Thứ Ba, Tháng Năm 30, 2023
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Calculating penalties for effective deterrence

On March 29, 2023, the Lok Sabha passed the Competition Amendment Bill of 2023 — five years after the Competition Law Review Committee proposed an amendment to the Competition Act of 2002. The bill has yet to be approved. passed at Rajya Sabha.

The previous iteration of the bill was released in August 2022 and then updated in February 2023.

The most important changes concern the ‘transaction value threshold’, tighter regulations on cartels and the Competition Commission of India (CCI) settlement mechanism. The most controversial is the addendum to Explanation 2 to Section 27 — the penalty provision.

Section 27 empowers the CCI to take action against violations of Sections 3 and 4, specifically anticompetitive agreements or abuses of a dominant position. CCI may require violating enterprises to stop their anticompetitive behavior, in addition to imposing penalties.

Prior to the 2023 amendment, CCI could impose a penalty of not more than 10% of the average revenue of the previous three fiscal years. In 2017, the Supreme Court, in Excel Crop Care, found that penalties should be calculated using ‘relevant revenue’, namely sales of related tainted products to anti-competitive behavior. A penalty based on gross revenue is considered disproportionate.

CCI has observed in the case of online marketplaces that the concept of related revenue is insufficient or not applicable to corporations like Google. In the issue of MMT-GO and OYO (2022), CCI argues that digital market platforms are interdependent and that limiting revenue to one segment does not capture their reality. It assumes that ‘relevant revenue’ is probably not the best metric for calculating penalties.

In 2019, the Competition Law Review Committee recognized that ‘relevant revenue’ does not consider all possible anticompetitive situations and is therefore not a good deterrent.

On February 8, 2023, the Ministry of Companies proposed the amendment. Amendment to Interpretation 2 of Section 27 has been accepted by the Lok Sabha. Explain 2 defines revenue as “the global revenue derived from all the products and services of a person or business”. CCI can now impose penalties not only on tainted products but also on all other products and services of a business, namely up to 10% of the average total global revenue. .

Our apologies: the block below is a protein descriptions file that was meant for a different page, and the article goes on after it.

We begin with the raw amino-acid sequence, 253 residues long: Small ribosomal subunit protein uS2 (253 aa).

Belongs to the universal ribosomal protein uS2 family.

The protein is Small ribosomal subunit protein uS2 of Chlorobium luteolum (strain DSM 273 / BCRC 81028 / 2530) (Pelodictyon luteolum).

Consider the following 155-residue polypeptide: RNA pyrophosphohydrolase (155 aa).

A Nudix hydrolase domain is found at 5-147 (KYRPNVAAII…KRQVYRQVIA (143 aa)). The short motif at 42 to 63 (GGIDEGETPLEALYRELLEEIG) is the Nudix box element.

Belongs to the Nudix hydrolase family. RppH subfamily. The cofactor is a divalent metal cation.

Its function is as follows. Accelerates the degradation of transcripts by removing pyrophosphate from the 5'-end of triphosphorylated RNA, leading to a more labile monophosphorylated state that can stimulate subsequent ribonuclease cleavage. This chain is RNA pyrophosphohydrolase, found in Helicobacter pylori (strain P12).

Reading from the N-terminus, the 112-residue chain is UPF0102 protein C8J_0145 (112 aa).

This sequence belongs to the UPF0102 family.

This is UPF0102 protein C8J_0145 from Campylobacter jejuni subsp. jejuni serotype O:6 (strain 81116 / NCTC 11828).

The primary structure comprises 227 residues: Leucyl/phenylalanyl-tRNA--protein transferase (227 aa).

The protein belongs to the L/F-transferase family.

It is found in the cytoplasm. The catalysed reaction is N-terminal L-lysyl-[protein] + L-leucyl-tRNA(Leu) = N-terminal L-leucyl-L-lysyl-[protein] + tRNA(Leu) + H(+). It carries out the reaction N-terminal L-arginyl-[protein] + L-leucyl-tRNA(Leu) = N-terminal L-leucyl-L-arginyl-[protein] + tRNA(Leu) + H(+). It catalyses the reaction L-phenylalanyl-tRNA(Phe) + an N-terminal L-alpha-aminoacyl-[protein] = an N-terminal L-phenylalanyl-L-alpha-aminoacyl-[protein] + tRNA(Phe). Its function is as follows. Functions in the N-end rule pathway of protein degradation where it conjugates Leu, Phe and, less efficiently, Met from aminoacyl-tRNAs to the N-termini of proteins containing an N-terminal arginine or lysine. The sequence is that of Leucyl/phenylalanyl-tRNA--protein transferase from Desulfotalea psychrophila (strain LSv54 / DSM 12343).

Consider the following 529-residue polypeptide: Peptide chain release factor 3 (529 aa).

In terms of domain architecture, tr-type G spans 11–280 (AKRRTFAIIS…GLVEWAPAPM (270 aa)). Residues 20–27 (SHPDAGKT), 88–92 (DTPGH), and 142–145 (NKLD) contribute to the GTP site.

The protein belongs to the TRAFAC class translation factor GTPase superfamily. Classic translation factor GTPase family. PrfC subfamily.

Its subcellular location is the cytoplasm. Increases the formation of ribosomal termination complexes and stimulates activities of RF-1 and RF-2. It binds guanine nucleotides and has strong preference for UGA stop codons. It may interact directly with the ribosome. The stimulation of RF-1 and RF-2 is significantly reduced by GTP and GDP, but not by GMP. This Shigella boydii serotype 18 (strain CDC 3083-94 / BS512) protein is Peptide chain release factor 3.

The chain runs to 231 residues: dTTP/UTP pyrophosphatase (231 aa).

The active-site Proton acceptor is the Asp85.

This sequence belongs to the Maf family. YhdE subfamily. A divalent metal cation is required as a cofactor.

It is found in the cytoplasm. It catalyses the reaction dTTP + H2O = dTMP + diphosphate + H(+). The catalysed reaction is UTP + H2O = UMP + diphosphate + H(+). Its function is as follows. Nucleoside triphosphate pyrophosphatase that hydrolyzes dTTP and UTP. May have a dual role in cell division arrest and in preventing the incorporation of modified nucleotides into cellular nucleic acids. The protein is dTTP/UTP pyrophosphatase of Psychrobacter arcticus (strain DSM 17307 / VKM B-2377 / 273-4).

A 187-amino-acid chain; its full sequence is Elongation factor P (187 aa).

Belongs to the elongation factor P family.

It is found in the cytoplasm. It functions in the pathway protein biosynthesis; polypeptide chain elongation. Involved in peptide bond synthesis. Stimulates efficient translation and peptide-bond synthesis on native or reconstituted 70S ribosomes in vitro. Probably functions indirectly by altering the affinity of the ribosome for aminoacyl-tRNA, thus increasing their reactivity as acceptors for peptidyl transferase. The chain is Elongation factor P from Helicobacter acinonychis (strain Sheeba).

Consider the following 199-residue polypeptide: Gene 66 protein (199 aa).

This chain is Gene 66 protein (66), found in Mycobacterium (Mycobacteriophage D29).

This positive change puts Indian law on par and perhaps more stringent than in other jurisdictions.

Under European law, the competition commission has many sanctioning powers. In a two-step process, it first determines a base amount based on the value of the infringing goods or services and then adjusts this value up or down. The cap is 10 percent of the previous business year’s sales.

The calculation of the base amount depends on factors such as the severity and duration of the breach. The adjustment of the fine level is based on the characteristics of the enterprise, the deterrent effect of the fine level, and whether the enterprise has a large turnover in addition to infringing goods and services.

Similarly, the UK’s Competition and Markets Authority (CMA) offers a six-step approach in its guidance on “appropriate fines”.

First, it looks at the product and geographic market involved in the violation and adjusts the fine according to the duration of the violation while ensuring the final amount does not exceed the maximum penalty of 10%. global revenue.

The calculation of penalties under UK and EU law starts from the relevant revenue; The final amount may be based on the total and/or global sales of the business. The CCI has yet to issue guidelines on the application of Section 27 penalties. It will be interesting to see if there are similarities with the EU and UK methods.

(The writer is a lawyer)

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